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Heat retention cooking with a solar panel, two pots and a silicon heater.  RSS feed

 
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So today I tested using a silicone heater inside of metal pan which was inside another metal pan to heat 4 cups of water. Water got very close to boiling, but I also noticed that the other large pan was acting like a heat sync. So I think I i will use more silicon pans for insulation. the temp was hot enough to cook, it was hooked to a 220 watt solar panel, so seeing these results for the first time with just a little more refinement I should be able to cook directly from the solar panel with this heater, then let the retention heat cooking finish the job like a crock pot.

But not bad for the first testing round.

Mart
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pollinator
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Location: mountains of Tennessee
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Containing the water inside a mason jar or something similar might help. Space blankets might too. Those things helped my solar oven. So did adding some thermal mass in the form of slate tiles. A turkey roasting bag also helped. Have you tried an immersion type coffee heater to heat the water? I also used solar panels & a charge controller to charge a battery & then used an inverter to run a hot plate. That worked good to.
 
Mart Hale
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Update:

I figured out that I could take my present heat retention cooker and convert it to use the Silicon heater to heat the food!!!

I did this via solar power today a cloudy day so I am very happy about that     I now have another way to cook that takes very very low amounts of energy compared to my insta pot.

Insta pot takes 1000 watts, but then again it is only doing that for 15 min, so it might be the same amount of energy only shorter time as I think about it.

Warning to those who my try to follow in my foot steps be sure if you drill a hole in the bottom of the pan to leave room for the steam to escape else BOOOM!    you have been warned, I am planning on adding a safety valve to my setup.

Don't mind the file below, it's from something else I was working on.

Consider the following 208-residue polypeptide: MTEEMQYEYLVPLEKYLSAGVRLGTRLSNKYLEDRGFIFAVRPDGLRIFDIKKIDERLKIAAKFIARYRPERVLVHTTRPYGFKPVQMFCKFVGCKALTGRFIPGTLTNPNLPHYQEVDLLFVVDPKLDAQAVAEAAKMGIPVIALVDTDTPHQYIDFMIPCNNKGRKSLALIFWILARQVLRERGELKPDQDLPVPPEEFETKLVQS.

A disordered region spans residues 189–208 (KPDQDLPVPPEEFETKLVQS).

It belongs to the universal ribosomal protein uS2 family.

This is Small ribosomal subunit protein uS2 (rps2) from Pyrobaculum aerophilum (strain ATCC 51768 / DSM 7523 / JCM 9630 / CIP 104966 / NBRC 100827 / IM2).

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Mart Hale
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>>

Mike Barkley wrote:Containing the water inside a mason jar or something similar might help.
>>Space blankets might too.
>>Those things helped my solar oven.

Which solar oven did you use them in?     I have a sun oven...


>>So did adding some thermal mass in the form of slate tiles.

What are slate tiles?      I have been thinking of adding these to my solar oven, I have tried bolts but they do seem to loose heat quickly.


>>A turkey roasting bag also helped.

Yes this worked well in my cool kit type solar oven.


>>Have you tried an immersion type coffee heater to heat the water?

I like the thought of them but I don't like aluminum as the heater, I might consider it if the heater was stainless steel...


>>I also used solar panels & a charge controller to charge a battery & then used an inverter to run a hot plate.
>> That worked good to.



I have 3 solar setups, and that is one of them that use.    I use a Tesla Model S lithium battery module  for the main battery, and I love it :-)








 
Mike Barkley
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fyi it's simple to compare the 2 systems to each other. Wattage X time = watt hours. So, 1000W X 0.25 hours = 250 watt hours. The power supply shows output watts on the label so just multiply that (for the specific voltage that you use) by the amount of time to compare. I like the silicone panel idea. Might have to give that a try.

My solar oven was home made. A new one in progress. Slate tiles are just flat rocks. Made of slate:) I cooked in cast iron which also helped. Took a little longer to heat up but it really held the heat good.
 
Mart Hale
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Update.

I have returned to this setup as I don't have the off gassing I did with the solar vacuum tube with the silicon heater, so this is the best way for me to use the silicon heater.


Yesterday I hooked up 360 watts of solar power to the 240 watt heating pad and I got water to 160 degrees   ( about 18 cups of water ).      This was for a part day of solar heating.   

The next day - today-  it is now 10 AM and the water is at 110 degrees  the thermal cooker really holds the heat!  

Now I see a new application for this,   If I get the water 212 degrees   the next day I have 180 degree water,   Then I could pour this water into a solar shower bag and I now can have a free hot shower ( from the cost of the solar panels + thermal cooker + silicon heater )   or at least I will be getting the cost of my investment back.

I would mix cold water with the hot water to get the temp down to 110 degrees F.